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The Golden Dream of Carlo Chuchio by Lloyd…

The Golden Dream of Carlo Chuchio (edition 2007)

by Lloyd Alexander

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289861,751 (3.7)10
Naive and bumbling Carlo, his shady camel-puller Baksheesh, and Shira, a girl determined to return home, follow a treasure map through the deserts and cities of the infamous Golden Road, as mysterious strangers try in vain to point them toward real treasures.
Title:The Golden Dream of Carlo Chuchio
Authors:Lloyd Alexander
Info:Henry Holt and Co. (BYR) (2007), Hardcover, 320 pages
Collections:Your library
Tags:children's/young adult, read 2009, fantasy

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The Golden Dream of Carlo Chuchio by Lloyd Alexander



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This is the last novel of Lloyd Alexander, author of The Chronicles of Prydain. I was both excited and worried about reading this book. I loved the Chronicles of Prydain as a kid, but was afraid this book would be awful in comparison. Thankfully, this was not the case.

This story is about a young man named Carlo Chuchio, a character who is not as appealing as that lovable assistant pig-keeper Taran, but still interesting nonetheless. Carlo "the chooch" sets off on an adventure seeking great treasure and is accompanied by a fast-talking but lazy flatterer, a beautiful girl with a wild streak, and an eccentric genius. Their journey is filled with danger and excitement while the travelers encounter storytellers, brigands, and dream merchants, in a dazzlingly romantic fantasy world that seems to be intentionally reminiscent of the Arabian Nights.

While the story at time seems rambling, with random events happening one after the other, the reader is still left with an amazement at Alexander's storytelling abilities. I would not recommend going into this tale hoping for a grand-sweeping epic fantasy novel, but rather for a satisfying travel/adventure story, much like the stories of Sinbad the sailor. ( )
  akbooks | Sep 12, 2019 |
Simply a great yarn that will sweep you away. It's got the feeling of Arabian Nights and a touch of Don Quixote.

Carlo discovers an old map that implies a treasure to be found and he sets out to find it when his uncle kicks him out of the house. As he sets out, he is joined by the persistent but lazy Baksheesh; Shira, a girl who longs to return home to avenge her father’s murder by an evil caravan leader; and the patient dreamer Saloman. They encounter various adventures, dangers and interesting people, making their quest more about the journey than the destination.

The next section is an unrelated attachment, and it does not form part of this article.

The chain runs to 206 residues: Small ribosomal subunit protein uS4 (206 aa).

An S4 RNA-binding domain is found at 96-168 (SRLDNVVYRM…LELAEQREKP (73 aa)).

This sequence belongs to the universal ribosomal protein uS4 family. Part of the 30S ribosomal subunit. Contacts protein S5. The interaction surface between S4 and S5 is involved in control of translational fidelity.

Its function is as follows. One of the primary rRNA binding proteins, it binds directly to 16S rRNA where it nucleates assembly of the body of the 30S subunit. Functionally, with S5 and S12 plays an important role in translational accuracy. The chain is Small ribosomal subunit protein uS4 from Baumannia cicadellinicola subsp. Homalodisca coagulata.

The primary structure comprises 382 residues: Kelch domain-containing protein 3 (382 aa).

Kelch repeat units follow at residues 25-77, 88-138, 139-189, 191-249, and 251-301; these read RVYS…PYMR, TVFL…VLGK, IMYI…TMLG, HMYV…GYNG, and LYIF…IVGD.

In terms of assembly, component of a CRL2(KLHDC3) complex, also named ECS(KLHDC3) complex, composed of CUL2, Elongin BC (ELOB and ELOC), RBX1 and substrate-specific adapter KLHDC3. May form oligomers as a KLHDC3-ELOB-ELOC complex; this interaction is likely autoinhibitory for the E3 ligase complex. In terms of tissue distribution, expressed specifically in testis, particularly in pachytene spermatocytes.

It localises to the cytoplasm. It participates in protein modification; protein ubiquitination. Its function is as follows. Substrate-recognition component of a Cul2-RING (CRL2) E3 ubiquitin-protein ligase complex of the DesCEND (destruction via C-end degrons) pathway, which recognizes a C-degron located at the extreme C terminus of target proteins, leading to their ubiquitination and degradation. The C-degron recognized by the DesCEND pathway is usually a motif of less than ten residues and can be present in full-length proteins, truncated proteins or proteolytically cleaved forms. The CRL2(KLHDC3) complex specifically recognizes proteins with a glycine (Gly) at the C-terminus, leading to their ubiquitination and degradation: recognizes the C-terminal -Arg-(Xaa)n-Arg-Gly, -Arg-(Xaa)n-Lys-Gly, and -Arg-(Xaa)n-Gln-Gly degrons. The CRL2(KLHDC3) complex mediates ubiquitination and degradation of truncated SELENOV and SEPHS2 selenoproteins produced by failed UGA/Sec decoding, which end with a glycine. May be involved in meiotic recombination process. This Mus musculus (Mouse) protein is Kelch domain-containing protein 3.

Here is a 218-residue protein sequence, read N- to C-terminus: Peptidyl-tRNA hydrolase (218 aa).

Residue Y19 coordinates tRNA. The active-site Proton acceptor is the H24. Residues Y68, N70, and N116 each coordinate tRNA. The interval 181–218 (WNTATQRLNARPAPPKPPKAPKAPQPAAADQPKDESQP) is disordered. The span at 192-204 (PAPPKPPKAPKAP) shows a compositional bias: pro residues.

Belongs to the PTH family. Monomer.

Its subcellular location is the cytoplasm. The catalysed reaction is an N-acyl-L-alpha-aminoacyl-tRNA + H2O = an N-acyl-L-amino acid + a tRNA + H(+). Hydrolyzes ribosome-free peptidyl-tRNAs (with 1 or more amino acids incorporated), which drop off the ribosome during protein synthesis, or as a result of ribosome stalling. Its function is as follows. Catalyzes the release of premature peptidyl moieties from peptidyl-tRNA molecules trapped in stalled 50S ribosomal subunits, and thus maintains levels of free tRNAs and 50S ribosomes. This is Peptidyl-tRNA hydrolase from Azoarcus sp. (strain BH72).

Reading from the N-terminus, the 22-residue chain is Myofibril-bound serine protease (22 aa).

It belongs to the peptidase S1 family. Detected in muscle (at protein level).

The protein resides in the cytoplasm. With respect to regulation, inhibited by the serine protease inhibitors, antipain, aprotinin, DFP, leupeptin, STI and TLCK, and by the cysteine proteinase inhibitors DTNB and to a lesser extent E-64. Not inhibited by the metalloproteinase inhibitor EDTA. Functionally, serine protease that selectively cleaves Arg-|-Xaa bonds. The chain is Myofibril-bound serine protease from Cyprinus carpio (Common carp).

( )
  Salsabrarian | Feb 2, 2016 |
I believe that this was Lloyd Alexander's very last book. Like many authors he could not go back. Its humour and travel makes it resemble the Prydain chronicles somewhat. However, there is no magic and obliquely depicted but terrible brutality, so that it also resembles his Westmark novels. ( )
  themulhern | Jul 11, 2014 |
Substance: A youth evicted from his home makes his way in the world, learning about love and life in a quasi-fictional medieval Middle East. The ending was not set up properly, IMO, and seemed to clash with the overall arc of the story. However, it was entertaining and well-intentioned.
Style: A traditional picaresque novel adapted for junior readers, who might actually be too young for some of the satirical memes (for instance, the good-hearted rascal). ( )
  librisissimo | Jun 30, 2014 |
It's hard to review anything else by Lloyd Alexander without comparing it to his Prydain Chronicles. In this case, the obvious similarities make it impossible. Like them, this is set in an imaginary realm based more or less on some real one---in this case, the world of the Arabian Nights rather than Welsh mythology. And this too follows a young adventurer on a quest with a ragtag band of companions.

Of course, there are also many differences. This seems to be written for a slightly older audience, at least than The Book of Three, as the story is somewhat more complex than in those books, at least taken individually. Unfortunately, in other ways it doesn't stand up well to the comparison---the story isn't quite as memorable, the characters not quite as engaging, the ending a bit more of a disappointment. Still, this is a decent adventure story, and I think most kids would enjoy it. ( )
  AshRyan | Dec 2, 2011 |
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